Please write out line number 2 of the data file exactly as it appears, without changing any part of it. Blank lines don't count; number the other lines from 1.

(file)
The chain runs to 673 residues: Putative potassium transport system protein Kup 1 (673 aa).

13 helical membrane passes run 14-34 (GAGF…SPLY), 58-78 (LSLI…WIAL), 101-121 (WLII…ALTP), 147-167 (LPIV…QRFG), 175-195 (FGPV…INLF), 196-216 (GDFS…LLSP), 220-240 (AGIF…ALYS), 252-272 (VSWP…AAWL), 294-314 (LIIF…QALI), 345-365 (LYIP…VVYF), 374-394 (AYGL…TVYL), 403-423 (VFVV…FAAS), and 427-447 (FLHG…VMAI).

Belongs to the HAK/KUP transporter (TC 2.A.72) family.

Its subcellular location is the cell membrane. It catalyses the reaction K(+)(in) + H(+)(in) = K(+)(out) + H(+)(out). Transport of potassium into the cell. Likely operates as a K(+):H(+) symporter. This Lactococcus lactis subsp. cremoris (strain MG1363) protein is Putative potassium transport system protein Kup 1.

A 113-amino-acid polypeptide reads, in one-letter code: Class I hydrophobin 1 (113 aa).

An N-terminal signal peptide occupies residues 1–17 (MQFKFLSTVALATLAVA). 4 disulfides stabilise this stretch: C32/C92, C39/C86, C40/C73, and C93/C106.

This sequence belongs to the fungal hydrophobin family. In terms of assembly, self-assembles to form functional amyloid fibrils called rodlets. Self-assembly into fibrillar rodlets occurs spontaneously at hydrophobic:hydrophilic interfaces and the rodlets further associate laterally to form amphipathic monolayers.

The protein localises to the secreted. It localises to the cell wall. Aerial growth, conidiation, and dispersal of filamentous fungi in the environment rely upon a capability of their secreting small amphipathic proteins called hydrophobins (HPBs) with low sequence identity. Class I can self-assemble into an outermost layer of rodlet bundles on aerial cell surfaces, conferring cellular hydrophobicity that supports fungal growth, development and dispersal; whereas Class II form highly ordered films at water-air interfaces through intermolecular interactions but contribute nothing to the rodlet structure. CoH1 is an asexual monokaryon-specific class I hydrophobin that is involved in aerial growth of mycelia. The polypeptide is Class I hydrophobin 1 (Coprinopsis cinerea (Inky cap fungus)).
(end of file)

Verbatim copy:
13 helical membrane passes run 14-34 (GAGF…SPLY), 58-78 (LSLI…WIAL), 101-121 (WLII…ALTP), 147-167 (LPIV…QRFG), 175-195 (FGPV…INLF), 196-216 (GDFS…LLSP), 220-240 (AGIF…ALYS), 252-272 (VSWP…AAWL), 294-314 (LIIF…QALI), 345-365 (LYIP…VVYF), 374-394 (AYGL…TVYL), 403-423 (VFVV…FAAS), and 427-447 (FLHG…VMAI).